Last night arrived a letter from my Uncle of which what follows is an extract. “I have just written to Dr Thomas respecting the application of the fine (the long disputed business with Downes  I should tell you is just now settled upon my Uncles terms.) – ie – 1000£ to pay off the Mortgage on Bach-y-graig – & the remaining 155£ or whatever it may be to be remitted to J. May. I have taken this liberty with him, as you may tell him, because there is a communication open to him & me by means of his Uncle  here, because he is in habits of correspondence with you, & because I know, should I stand in need of having any thing from London, or any business there, he will execute it for me. 200£ will be due from Downes, which you must contrive to get remitted there likewise at Xmas. As soon as he receives the remittance I could wish he would inform me.”
As this has led me upon matters of business – let me say something of myself. When Corry made me his secretary I hoped soon to have discharged my debt to you: how that became impossible ought to be explained. the salary was 400, & the first quarter being paid in Ireland <was> one tenth less. from Keswick to Dublin – a ten days residence there – a journey back to Keswick & thence to London, intrenched far upon the first quarter. I was nearly eight months in London where the whole expences of living are about 40 per cent above what they are here. the bills which I have paid on my mother & cousins account are from 90 to 100£. another years salary that had had no such draw back as this last would have set me upright – lasting so short a time as it did it just enabled me to meet that expence & the others which it occasioned – & left me no richer than it found me. My household expences are now increased by having my brother Tom with me, who has been with me three months & is likely to remain till the Admiralty chuse to employ him. five weeks ago I thought of all this as difficulties easily surmountable – for then I could calculate upon the labour of every day & its produce sooner or later. now these unlucky eyes condemn me to an unprofitable & uncomfortable indolence.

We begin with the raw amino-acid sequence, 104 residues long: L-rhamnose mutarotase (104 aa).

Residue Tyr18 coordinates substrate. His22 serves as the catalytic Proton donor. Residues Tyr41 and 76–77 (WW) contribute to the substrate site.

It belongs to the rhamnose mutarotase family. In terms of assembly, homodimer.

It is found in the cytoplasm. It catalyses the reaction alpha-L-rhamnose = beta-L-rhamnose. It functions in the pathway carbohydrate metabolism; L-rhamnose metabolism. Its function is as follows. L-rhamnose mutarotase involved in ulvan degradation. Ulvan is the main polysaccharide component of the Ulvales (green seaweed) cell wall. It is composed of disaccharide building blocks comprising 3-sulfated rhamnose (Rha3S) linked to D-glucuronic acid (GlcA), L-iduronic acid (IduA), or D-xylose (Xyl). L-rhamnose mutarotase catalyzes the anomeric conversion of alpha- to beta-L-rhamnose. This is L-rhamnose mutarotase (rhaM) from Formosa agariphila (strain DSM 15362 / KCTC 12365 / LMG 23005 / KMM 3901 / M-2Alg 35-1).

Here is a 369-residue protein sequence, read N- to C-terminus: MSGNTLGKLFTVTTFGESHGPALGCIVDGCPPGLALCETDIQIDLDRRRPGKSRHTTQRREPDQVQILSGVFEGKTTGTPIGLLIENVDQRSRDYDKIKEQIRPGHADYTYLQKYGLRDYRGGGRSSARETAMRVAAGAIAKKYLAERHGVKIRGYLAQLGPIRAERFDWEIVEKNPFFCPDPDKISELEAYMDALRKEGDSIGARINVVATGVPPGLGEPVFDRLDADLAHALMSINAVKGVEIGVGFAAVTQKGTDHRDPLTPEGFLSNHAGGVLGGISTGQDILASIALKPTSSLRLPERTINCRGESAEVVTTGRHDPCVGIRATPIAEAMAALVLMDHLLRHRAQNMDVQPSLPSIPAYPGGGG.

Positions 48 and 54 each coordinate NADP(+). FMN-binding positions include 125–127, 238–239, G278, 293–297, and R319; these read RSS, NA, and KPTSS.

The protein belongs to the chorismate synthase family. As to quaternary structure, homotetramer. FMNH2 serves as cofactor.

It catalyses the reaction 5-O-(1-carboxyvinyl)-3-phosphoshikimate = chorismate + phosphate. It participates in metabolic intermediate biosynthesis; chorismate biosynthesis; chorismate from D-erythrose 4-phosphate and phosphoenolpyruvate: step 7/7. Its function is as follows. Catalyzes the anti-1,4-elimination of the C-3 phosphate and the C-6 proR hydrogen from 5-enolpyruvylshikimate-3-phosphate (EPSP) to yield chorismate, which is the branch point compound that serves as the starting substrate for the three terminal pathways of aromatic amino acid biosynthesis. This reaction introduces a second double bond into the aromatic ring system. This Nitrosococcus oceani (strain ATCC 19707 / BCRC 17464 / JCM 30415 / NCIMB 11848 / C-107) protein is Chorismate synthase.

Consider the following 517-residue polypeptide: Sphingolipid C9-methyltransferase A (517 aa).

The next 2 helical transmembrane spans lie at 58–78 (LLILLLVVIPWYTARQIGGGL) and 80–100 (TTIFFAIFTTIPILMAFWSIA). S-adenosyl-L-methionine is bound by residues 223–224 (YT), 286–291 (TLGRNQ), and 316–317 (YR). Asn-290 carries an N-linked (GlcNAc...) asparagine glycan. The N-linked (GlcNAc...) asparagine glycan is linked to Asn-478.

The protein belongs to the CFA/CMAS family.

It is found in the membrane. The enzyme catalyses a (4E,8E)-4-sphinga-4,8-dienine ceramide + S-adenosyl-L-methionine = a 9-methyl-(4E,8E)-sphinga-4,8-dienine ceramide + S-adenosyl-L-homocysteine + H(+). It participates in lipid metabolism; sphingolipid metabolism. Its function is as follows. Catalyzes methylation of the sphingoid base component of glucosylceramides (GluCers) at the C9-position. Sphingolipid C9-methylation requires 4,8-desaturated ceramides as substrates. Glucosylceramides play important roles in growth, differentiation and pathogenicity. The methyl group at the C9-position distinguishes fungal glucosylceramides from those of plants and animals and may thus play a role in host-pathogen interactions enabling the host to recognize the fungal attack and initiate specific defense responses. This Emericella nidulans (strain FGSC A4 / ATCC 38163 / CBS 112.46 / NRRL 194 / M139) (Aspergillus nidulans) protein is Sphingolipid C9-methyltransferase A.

I have said this to justify myself, & because there are times when the thought of this had been painful. my ways & means are sufficient – but not more <than> so, & not without exertion.
Every line that I write in my history  I look upon as money laid by – & to that fund looked for a permanent source of income. meantime – well as I know you – it was <is> right to say this & thank you & tell you that I neither forget debts nor obligations.
God bless you –
yrs very affectionately
Thursday Nov. 25. 1802
* Endorsement: No. 71 1802/ Robert Southey/ Bristol 25th Novemr./ recd. 27th do/ ansd. 8th Decr
MS: Harry Ransom Humanities Research Center, University of Texas, Austin. ALS; 2p.
Previously published: Charles Ramos, The Letters of Robert Southey to John May: 1797–1838 (Austin, Texas, 1976), pp. 70-71. BACK
 William Downes (dates unknown), a gentleman resident in Hereford, who seems to have been in dispute with Herbert Hill over the lease of a property either owned by Hill or administered by him as Chancellor of Hereford Cathedral. BACK